Beside the uncertainties created by the non-passage of the 20-year old Petroleum Industry Bill (PIB), the decline in exploration activities in the upstream sector of the Nigerian oil and gas industry has been attributed to unfavourable fiscal policies adopted by the Federal Government in its various Deep Offshore and Inland Basin Production Sharing Contracts (PSCs).
The Executive Director, Commercial and Strategy, Total PLC, George Oguachuba said this on Tuesday during a one-day virtual workshop themed “Accessing Quality Information and Data Journalism for Oil and Gas Media Professionals” organized by NAPE.
He said out of about three PSCs in Nigeria, the 1993 PSCs are about the only one producing. “The reasons is this, the recent PSCs are designed in such a way that the fiscal terms are more demanding on the producers.”
According to him, the government had put in place terms that are more beneficial to it with less consideration for the operators.
Speaking on the high risk involved in the exploration phase, Oguachuba said that investors may be forced to pull out in a project when it hits minimum investment threshold. “Generally, they pull out of it. And this is possibly one of the reasons why we haven’t seen much happening in the exploration phase in the country today.”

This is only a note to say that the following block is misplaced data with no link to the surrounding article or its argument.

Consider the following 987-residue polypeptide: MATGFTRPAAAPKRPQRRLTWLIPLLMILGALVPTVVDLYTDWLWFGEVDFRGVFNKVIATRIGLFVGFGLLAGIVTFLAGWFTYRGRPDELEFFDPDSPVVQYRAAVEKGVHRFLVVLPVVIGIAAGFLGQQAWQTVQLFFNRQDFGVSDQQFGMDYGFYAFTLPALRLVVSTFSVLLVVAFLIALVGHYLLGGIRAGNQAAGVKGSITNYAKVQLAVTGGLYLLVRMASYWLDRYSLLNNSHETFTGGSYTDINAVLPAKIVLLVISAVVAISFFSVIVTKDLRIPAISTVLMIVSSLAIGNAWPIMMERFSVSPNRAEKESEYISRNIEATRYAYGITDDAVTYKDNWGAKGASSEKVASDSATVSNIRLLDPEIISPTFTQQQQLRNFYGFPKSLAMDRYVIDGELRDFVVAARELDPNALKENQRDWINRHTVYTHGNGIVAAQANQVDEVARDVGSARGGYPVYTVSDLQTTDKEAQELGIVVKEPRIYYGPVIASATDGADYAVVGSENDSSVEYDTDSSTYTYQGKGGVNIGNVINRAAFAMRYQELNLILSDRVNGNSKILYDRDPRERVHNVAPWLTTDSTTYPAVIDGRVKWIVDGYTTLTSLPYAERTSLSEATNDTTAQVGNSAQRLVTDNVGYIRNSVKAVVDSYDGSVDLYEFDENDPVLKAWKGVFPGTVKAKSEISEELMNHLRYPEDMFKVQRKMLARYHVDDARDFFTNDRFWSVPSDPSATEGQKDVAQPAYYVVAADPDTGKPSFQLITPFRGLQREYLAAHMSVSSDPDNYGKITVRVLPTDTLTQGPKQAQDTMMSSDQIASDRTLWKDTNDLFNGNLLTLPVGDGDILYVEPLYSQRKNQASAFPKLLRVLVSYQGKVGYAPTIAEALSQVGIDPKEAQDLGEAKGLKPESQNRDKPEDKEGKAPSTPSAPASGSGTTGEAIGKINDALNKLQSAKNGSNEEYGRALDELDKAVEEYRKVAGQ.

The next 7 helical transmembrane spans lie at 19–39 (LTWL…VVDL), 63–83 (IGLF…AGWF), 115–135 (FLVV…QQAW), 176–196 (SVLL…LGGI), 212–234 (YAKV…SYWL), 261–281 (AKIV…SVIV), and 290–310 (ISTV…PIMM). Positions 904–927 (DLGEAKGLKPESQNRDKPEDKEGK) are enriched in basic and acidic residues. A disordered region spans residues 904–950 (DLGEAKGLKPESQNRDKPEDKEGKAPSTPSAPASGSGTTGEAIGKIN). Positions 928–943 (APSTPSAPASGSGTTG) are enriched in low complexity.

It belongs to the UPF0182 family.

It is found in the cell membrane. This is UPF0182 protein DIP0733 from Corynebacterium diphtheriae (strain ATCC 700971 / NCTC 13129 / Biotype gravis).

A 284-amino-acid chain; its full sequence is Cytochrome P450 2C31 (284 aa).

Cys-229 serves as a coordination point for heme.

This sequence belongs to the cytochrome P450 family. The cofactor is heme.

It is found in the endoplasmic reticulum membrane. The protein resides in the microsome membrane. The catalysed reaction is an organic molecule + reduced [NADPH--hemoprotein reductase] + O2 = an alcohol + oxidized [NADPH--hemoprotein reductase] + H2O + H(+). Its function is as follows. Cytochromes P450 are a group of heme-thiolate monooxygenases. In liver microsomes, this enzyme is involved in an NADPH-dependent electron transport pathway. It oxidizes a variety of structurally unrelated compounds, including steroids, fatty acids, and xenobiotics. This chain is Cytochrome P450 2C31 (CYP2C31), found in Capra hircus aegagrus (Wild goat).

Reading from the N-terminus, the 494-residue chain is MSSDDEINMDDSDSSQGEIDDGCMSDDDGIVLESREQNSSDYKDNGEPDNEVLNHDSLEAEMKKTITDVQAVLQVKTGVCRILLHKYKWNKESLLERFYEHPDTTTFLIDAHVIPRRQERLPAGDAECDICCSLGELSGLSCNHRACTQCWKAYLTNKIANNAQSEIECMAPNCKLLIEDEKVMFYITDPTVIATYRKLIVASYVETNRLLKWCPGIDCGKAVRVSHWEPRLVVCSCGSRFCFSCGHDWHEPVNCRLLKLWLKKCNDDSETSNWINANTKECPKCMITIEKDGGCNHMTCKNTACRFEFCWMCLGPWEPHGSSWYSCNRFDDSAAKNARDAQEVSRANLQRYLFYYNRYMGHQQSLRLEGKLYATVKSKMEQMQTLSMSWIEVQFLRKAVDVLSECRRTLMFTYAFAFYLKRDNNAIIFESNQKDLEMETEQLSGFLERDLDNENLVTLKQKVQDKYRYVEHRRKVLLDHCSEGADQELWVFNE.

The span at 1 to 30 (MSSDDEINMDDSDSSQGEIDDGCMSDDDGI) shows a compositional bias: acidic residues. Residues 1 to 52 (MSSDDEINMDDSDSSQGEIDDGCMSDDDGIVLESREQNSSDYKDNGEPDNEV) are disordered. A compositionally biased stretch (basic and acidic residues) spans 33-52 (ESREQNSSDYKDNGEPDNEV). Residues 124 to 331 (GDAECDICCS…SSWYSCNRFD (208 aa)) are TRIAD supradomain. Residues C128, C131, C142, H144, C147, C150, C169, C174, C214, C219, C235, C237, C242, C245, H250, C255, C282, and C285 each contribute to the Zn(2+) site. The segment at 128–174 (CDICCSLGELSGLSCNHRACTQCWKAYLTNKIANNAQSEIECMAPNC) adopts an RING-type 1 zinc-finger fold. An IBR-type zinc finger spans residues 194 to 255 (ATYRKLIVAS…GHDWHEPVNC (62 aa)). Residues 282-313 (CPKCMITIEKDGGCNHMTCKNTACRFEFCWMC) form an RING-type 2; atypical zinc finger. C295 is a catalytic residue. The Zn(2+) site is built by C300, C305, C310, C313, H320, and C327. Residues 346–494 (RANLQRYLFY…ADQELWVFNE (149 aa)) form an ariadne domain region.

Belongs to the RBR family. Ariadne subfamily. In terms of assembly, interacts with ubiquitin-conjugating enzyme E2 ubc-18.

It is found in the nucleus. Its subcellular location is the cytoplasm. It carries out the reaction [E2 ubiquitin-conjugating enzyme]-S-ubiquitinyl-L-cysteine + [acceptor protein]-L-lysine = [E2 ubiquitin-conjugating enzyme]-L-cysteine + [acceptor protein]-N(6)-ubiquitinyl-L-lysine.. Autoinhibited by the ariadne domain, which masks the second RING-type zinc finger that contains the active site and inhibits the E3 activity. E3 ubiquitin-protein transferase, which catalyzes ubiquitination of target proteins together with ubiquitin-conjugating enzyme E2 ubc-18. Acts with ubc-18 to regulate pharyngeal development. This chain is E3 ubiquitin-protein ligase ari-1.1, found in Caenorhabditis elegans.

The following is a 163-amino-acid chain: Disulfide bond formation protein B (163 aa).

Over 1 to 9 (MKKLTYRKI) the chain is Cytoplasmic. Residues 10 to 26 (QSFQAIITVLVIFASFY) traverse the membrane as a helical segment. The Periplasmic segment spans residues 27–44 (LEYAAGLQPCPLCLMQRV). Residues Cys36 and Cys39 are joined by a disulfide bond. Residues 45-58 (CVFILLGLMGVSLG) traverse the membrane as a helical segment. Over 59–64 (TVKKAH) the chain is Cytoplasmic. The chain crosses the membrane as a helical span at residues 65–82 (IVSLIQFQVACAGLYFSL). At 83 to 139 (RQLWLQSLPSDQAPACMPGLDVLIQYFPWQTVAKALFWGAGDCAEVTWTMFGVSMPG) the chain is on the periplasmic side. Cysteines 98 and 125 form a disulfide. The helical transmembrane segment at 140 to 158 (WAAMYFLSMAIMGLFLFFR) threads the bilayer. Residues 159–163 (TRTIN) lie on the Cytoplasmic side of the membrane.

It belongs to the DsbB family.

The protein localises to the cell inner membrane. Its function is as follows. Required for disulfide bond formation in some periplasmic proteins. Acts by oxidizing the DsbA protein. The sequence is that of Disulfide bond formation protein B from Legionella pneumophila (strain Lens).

Speaking further, Oguachuba said that the Federal Government’s ambition to grow her crude oil reserve to 40 billion barrels and three million barrels per day production may not to be realised without the FG deliberately putting the right incentives in place to encourage exploration activities in Nigeria.
He recalled suggesting to the government to put right incentives in place to encourage exploration in the industry during a discussion with some executives of the NNPC on the Petroleum Industry Bill (PIB), some year ago.
“For as long as exploration is not encouraged; it means that nobody is exploring! If there is no exploration, there won’t be development and without development, there won’t be more oil.
He noted that the direct implication in the long run will be a decline in the country’s oil production.
Speaking on the PIB, he said he hopes government puts appropriate incentives in place to encourage exploration activities “because without exploration activities, we don’t have any more reserve. Nigeria’s oil reserve growth is actually negative.
“The federal government’s desire to grow it reserve base to 40 million will just be a nice dream and the way to get it done is to put in place right fiscal terms, right incentives for exploration so that investors can be assured of recovering their investments.
By Peace Obi